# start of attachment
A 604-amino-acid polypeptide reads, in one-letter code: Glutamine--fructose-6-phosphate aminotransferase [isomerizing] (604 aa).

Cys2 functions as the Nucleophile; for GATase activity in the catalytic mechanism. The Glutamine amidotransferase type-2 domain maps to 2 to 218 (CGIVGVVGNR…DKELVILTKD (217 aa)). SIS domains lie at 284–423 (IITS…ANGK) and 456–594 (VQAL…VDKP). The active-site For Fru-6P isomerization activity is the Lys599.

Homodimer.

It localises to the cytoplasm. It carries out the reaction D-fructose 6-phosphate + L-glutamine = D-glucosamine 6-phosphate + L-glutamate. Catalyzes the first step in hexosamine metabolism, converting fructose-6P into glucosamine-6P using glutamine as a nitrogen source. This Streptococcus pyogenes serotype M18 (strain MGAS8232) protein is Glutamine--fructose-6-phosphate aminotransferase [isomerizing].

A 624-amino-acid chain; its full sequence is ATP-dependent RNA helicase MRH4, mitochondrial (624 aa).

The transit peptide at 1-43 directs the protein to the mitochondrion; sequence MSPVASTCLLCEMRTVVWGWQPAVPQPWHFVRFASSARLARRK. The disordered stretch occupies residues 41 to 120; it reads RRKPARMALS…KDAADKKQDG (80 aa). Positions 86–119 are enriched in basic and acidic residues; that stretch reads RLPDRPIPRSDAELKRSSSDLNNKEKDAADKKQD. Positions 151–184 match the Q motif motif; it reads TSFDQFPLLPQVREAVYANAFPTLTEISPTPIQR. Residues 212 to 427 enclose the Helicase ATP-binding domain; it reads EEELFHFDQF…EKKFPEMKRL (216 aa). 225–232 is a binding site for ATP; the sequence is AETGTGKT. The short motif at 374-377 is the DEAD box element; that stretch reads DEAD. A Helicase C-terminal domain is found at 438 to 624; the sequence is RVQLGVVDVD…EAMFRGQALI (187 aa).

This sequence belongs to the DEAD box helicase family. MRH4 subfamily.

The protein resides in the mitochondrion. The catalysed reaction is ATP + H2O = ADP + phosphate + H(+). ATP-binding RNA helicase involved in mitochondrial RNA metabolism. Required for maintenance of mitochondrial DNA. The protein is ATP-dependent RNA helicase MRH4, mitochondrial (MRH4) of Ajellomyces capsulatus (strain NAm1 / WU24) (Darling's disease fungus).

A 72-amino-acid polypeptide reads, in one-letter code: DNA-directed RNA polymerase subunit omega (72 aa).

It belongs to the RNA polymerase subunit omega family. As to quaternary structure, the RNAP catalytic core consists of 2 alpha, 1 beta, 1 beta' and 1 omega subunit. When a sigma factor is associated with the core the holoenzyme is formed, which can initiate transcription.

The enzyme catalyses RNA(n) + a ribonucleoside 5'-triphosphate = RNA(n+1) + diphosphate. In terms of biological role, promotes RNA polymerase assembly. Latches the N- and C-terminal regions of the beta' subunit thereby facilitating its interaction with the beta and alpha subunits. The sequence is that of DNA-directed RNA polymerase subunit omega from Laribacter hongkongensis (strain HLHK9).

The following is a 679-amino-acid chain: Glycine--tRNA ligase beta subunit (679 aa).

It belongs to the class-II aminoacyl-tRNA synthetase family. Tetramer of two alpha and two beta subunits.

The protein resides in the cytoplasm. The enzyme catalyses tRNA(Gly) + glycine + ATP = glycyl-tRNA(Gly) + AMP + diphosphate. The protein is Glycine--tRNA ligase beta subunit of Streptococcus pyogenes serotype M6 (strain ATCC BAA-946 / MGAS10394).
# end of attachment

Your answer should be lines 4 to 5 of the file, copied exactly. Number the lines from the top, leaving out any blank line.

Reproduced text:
It localises to the cytoplasm. It carries out the reaction D-fructose 6-phosphate + L-glutamine = D-glucosamine 6-phosphate + L-glutamate. Catalyzes the first step in hexosamine metabolism, converting fructose-6P into glucosamine-6P using glutamine as a nitrogen source. This Streptococcus pyogenes serotype M18 (strain MGAS8232) protein is Glutamine--fructose-6-phosphate aminotransferase [isomerizing].

A 624-amino-acid chain; its full sequence is ATP-dependent RNA helicase MRH4, mitochondrial (624 aa).